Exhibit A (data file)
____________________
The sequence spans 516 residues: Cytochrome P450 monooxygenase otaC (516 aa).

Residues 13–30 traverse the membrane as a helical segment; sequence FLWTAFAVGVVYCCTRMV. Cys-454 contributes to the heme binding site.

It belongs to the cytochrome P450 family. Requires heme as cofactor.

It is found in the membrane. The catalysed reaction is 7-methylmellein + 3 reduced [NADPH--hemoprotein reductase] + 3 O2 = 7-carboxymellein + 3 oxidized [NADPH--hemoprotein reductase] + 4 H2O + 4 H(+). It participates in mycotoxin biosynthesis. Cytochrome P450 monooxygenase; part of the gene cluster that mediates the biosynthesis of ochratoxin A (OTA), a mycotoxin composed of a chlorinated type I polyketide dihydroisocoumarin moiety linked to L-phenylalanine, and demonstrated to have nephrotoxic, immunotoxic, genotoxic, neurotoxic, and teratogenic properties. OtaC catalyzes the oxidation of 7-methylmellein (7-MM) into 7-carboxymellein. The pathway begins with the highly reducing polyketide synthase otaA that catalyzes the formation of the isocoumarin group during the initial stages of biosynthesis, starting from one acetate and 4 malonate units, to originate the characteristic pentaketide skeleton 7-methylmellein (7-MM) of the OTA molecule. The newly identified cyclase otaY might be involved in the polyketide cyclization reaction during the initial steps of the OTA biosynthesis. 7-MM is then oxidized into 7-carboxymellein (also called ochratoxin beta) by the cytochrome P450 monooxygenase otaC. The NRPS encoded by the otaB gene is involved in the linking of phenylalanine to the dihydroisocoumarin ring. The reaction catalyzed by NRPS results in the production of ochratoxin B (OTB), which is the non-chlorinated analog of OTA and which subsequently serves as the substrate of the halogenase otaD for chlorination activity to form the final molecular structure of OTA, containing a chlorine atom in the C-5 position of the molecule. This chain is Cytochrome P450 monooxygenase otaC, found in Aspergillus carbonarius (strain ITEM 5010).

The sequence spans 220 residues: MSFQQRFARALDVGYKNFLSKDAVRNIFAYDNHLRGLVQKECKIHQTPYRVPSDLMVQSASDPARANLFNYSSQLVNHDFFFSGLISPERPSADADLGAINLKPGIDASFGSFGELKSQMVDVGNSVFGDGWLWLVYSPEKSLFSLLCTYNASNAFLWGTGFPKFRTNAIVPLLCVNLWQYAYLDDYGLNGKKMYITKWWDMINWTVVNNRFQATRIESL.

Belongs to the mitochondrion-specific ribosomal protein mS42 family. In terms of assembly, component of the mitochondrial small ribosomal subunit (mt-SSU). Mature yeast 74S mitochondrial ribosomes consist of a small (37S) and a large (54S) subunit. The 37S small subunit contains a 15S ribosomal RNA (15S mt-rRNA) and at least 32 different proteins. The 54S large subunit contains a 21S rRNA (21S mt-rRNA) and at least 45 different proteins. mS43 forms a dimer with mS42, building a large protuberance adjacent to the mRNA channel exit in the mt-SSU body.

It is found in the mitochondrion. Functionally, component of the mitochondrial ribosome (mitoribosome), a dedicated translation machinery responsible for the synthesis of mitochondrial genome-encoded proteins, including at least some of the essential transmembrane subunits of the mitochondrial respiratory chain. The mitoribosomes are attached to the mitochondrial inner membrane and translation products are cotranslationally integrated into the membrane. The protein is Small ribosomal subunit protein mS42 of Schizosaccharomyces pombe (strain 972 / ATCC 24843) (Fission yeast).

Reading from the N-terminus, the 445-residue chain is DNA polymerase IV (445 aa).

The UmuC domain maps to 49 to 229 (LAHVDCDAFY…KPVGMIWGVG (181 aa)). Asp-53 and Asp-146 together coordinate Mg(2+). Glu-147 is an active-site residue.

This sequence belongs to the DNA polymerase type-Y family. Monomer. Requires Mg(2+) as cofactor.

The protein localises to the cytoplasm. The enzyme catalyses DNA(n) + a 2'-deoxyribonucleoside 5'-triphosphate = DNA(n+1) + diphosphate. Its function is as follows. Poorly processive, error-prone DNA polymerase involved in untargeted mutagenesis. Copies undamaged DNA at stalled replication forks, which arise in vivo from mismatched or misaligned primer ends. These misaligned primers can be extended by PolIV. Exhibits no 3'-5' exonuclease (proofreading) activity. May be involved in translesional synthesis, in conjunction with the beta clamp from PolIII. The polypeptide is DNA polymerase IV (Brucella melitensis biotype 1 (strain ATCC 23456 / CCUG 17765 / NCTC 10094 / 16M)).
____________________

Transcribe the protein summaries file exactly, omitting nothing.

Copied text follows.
The sequence spans 516 residues: Cytochrome P450 monooxygenase otaC (516 aa).

Residues 13–30 traverse the membrane as a helical segment; sequence FLWTAFAVGVVYCCTRMV. Cys-454 contributes to the heme binding site.

It belongs to the cytochrome P450 family. Requires heme as cofactor.

It is found in the membrane. The catalysed reaction is 7-methylmellein + 3 reduced [NADPH--hemoprotein reductase] + 3 O2 = 7-carboxymellein + 3 oxidized [NADPH--hemoprotein reductase] + 4 H2O + 4 H(+). It participates in mycotoxin biosynthesis. Cytochrome P450 monooxygenase; part of the gene cluster that mediates the biosynthesis of ochratoxin A (OTA), a mycotoxin composed of a chlorinated type I polyketide dihydroisocoumarin moiety linked to L-phenylalanine, and demonstrated to have nephrotoxic, immunotoxic, genotoxic, neurotoxic, and teratogenic properties. OtaC catalyzes the oxidation of 7-methylmellein (7-MM) into 7-carboxymellein. The pathway begins with the highly reducing polyketide synthase otaA that catalyzes the formation of the isocoumarin group during the initial stages of biosynthesis, starting from one acetate and 4 malonate units, to originate the characteristic pentaketide skeleton 7-methylmellein (7-MM) of the OTA molecule. The newly identified cyclase otaY might be involved in the polyketide cyclization reaction during the initial steps of the OTA biosynthesis. 7-MM is then oxidized into 7-carboxymellein (also called ochratoxin beta) by the cytochrome P450 monooxygenase otaC. The NRPS encoded by the otaB gene is involved in the linking of phenylalanine to the dihydroisocoumarin ring. The reaction catalyzed by NRPS results in the production of ochratoxin B (OTB), which is the non-chlorinated analog of OTA and which subsequently serves as the substrate of the halogenase otaD for chlorination activity to form the final molecular structure of OTA, containing a chlorine atom in the C-5 position of the molecule. This chain is Cytochrome P450 monooxygenase otaC, found in Aspergillus carbonarius (strain ITEM 5010).

The sequence spans 220 residues: MSFQQRFARALDVGYKNFLSKDAVRNIFAYDNHLRGLVQKECKIHQTPYRVPSDLMVQSASDPARANLFNYSSQLVNHDFFFSGLISPERPSADADLGAINLKPGIDASFGSFGELKSQMVDVGNSVFGDGWLWLVYSPEKSLFSLLCTYNASNAFLWGTGFPKFRTNAIVPLLCVNLWQYAYLDDYGLNGKKMYITKWWDMINWTVVNNRFQATRIESL.

Belongs to the mitochondrion-specific ribosomal protein mS42 family. In terms of assembly, component of the mitochondrial small ribosomal subunit (mt-SSU). Mature yeast 74S mitochondrial ribosomes consist of a small (37S) and a large (54S) subunit. The 37S small subunit contains a 15S ribosomal RNA (15S mt-rRNA) and at least 32 different proteins. The 54S large subunit contains a 21S rRNA (21S mt-rRNA) and at least 45 different proteins. mS43 forms a dimer with mS42, building a large protuberance adjacent to the mRNA channel exit in the mt-SSU body.

It is found in the mitochondrion. Functionally, component of the mitochondrial ribosome (mitoribosome), a dedicated translation machinery responsible for the synthesis of mitochondrial genome-encoded proteins, including at least some of the essential transmembrane subunits of the mitochondrial respiratory chain. The mitoribosomes are attached to the mitochondrial inner membrane and translation products are cotranslationally integrated into the membrane. The protein is Small ribosomal subunit protein mS42 of Schizosaccharomyces pombe (strain 972 / ATCC 24843) (Fission yeast).

Reading from the N-terminus, the 445-residue chain is DNA polymerase IV (445 aa).

The UmuC domain maps to 49 to 229 (LAHVDCDAFY…KPVGMIWGVG (181 aa)). Asp-53 and Asp-146 together coordinate Mg(2+). Glu-147 is an active-site residue.

This sequence belongs to the DNA polymerase type-Y family. Monomer. Requires Mg(2+) as cofactor.

The protein localises to the cytoplasm. The enzyme catalyses DNA(n) + a 2'-deoxyribonucleoside 5'-triphosphate = DNA(n+1) + diphosphate. Its function is as follows. Poorly processive, error-prone DNA polymerase involved in untargeted mutagenesis. Copies undamaged DNA at stalled replication forks, which arise in vivo from mismatched or misaligned primer ends. These misaligned primers can be extended by PolIV. Exhibits no 3'-5' exonuclease (proofreading) activity. May be involved in translesional synthesis, in conjunction with the beta clamp from PolIII. The polypeptide is DNA polymerase IV (Brucella melitensis biotype 1 (strain ATCC 23456 / CCUG 17765 / NCTC 10094 / 16M)).